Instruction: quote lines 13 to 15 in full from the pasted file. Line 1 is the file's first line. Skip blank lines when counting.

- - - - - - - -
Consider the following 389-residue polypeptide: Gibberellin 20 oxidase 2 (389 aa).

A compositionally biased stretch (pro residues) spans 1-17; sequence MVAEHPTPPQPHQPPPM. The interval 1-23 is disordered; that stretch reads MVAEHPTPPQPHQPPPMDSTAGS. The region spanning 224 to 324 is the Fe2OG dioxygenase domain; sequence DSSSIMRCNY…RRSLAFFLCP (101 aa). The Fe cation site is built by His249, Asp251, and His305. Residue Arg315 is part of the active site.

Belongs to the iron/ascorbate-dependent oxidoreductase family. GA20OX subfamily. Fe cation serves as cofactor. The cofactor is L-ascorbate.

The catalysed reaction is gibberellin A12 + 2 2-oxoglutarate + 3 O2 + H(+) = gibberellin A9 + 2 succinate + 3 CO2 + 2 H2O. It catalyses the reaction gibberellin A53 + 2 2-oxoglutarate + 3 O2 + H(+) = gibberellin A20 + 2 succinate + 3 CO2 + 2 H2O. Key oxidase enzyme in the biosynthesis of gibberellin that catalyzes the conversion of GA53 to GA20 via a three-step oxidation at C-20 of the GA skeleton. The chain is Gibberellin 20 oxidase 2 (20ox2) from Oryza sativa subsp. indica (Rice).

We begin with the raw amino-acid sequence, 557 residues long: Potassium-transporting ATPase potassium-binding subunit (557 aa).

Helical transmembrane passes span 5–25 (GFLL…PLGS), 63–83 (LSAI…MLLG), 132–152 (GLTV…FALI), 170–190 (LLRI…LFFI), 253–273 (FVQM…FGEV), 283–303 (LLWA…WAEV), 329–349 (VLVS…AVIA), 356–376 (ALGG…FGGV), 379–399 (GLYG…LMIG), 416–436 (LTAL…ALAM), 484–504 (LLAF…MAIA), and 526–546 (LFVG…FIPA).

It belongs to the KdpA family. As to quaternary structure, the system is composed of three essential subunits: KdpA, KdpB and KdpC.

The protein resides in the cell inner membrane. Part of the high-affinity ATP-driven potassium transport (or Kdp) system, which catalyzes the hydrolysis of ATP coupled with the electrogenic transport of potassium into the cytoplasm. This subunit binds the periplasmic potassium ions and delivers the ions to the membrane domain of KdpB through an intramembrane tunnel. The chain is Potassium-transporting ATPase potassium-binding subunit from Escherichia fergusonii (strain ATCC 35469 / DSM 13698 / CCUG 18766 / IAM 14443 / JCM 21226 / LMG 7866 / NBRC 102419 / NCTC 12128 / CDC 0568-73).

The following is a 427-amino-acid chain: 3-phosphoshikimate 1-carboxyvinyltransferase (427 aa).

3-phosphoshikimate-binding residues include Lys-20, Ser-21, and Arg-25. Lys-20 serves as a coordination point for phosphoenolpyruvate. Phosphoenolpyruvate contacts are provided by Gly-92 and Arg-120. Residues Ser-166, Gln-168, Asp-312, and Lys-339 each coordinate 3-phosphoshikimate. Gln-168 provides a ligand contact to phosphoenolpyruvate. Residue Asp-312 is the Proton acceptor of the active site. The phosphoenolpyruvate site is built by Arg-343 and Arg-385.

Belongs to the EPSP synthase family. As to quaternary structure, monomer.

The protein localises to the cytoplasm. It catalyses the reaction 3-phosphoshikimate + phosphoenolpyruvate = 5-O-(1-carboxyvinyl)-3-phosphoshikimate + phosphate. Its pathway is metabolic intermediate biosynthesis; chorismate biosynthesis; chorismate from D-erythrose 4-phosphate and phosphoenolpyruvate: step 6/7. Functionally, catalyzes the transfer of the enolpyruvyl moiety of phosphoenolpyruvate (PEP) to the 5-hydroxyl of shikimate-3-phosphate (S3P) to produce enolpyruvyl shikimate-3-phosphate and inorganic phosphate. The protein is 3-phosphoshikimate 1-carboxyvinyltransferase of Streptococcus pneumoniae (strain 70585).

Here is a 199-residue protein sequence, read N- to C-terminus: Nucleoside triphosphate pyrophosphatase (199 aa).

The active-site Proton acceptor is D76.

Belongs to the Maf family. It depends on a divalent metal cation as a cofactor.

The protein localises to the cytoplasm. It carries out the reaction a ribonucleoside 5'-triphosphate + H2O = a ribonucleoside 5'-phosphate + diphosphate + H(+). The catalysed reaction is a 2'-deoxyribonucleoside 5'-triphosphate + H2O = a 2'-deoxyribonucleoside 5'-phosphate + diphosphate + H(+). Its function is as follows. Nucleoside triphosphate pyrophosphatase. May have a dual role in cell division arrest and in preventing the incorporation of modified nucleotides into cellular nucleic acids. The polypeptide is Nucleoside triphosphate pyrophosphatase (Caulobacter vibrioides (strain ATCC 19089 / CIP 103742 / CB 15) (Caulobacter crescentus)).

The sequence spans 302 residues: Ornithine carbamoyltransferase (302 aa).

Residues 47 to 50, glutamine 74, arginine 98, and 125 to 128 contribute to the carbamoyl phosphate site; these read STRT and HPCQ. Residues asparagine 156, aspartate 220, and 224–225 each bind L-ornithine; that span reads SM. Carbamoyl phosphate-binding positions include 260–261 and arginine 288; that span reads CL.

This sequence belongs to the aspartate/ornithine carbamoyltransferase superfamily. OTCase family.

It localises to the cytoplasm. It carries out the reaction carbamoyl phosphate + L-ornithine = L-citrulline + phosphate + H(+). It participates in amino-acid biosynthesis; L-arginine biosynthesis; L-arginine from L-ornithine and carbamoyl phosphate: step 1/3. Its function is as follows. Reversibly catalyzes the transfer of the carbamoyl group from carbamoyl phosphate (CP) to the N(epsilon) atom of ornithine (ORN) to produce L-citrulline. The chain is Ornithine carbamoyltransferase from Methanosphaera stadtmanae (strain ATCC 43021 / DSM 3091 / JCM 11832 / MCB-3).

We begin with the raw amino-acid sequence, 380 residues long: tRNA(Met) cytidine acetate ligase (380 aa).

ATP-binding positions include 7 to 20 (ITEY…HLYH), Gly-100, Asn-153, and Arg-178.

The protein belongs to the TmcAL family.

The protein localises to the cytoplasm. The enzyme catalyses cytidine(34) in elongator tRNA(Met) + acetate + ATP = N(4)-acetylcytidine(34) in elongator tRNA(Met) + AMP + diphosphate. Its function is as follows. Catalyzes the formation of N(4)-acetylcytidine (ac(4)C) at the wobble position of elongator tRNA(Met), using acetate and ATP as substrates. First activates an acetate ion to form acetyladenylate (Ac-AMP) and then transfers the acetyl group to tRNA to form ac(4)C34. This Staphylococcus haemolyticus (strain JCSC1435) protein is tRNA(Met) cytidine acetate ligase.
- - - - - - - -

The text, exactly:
Here is a 199-residue protein sequence, read N- to C-terminus: Nucleoside triphosphate pyrophosphatase (199 aa).

The active-site Proton acceptor is D76.

Belongs to the Maf family. It depends on a divalent metal cation as a cofactor.